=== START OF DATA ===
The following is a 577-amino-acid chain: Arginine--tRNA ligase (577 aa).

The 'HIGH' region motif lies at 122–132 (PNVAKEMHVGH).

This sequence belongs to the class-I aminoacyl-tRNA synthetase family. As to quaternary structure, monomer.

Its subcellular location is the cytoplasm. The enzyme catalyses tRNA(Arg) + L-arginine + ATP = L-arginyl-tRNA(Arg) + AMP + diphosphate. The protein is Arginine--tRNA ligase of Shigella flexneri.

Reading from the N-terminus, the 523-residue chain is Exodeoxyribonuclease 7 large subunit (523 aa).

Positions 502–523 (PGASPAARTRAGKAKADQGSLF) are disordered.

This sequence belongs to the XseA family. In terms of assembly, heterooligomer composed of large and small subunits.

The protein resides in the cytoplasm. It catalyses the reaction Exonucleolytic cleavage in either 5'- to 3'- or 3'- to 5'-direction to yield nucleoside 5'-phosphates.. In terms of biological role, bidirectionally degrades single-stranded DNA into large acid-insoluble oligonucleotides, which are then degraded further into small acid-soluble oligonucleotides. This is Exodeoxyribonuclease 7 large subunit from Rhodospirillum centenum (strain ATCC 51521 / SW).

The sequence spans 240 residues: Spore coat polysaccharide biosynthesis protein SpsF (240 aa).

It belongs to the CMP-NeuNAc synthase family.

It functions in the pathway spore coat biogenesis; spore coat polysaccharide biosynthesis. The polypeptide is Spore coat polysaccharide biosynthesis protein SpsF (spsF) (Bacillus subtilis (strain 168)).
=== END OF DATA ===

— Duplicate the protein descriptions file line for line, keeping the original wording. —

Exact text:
The following is a 577-amino-acid chain: Arginine--tRNA ligase (577 aa).

The 'HIGH' region motif lies at 122–132 (PNVAKEMHVGH).

This sequence belongs to the class-I aminoacyl-tRNA synthetase family. As to quaternary structure, monomer.

Its subcellular location is the cytoplasm. The enzyme catalyses tRNA(Arg) + L-arginine + ATP = L-arginyl-tRNA(Arg) + AMP + diphosphate. The protein is Arginine--tRNA ligase of Shigella flexneri.

Reading from the N-terminus, the 523-residue chain is Exodeoxyribonuclease 7 large subunit (523 aa).

Positions 502–523 (PGASPAARTRAGKAKADQGSLF) are disordered.

This sequence belongs to the XseA family. In terms of assembly, heterooligomer composed of large and small subunits.

The protein resides in the cytoplasm. It catalyses the reaction Exonucleolytic cleavage in either 5'- to 3'- or 3'- to 5'-direction to yield nucleoside 5'-phosphates.. In terms of biological role, bidirectionally degrades single-stranded DNA into large acid-insoluble oligonucleotides, which are then degraded further into small acid-soluble oligonucleotides. This is Exodeoxyribonuclease 7 large subunit from Rhodospirillum centenum (strain ATCC 51521 / SW).

The sequence spans 240 residues: Spore coat polysaccharide biosynthesis protein SpsF (240 aa).

It belongs to the CMP-NeuNAc synthase family.

It functions in the pathway spore coat biogenesis; spore coat polysaccharide biosynthesis. The polypeptide is Spore coat polysaccharide biosynthesis protein SpsF (spsF) (Bacillus subtilis (strain 168)).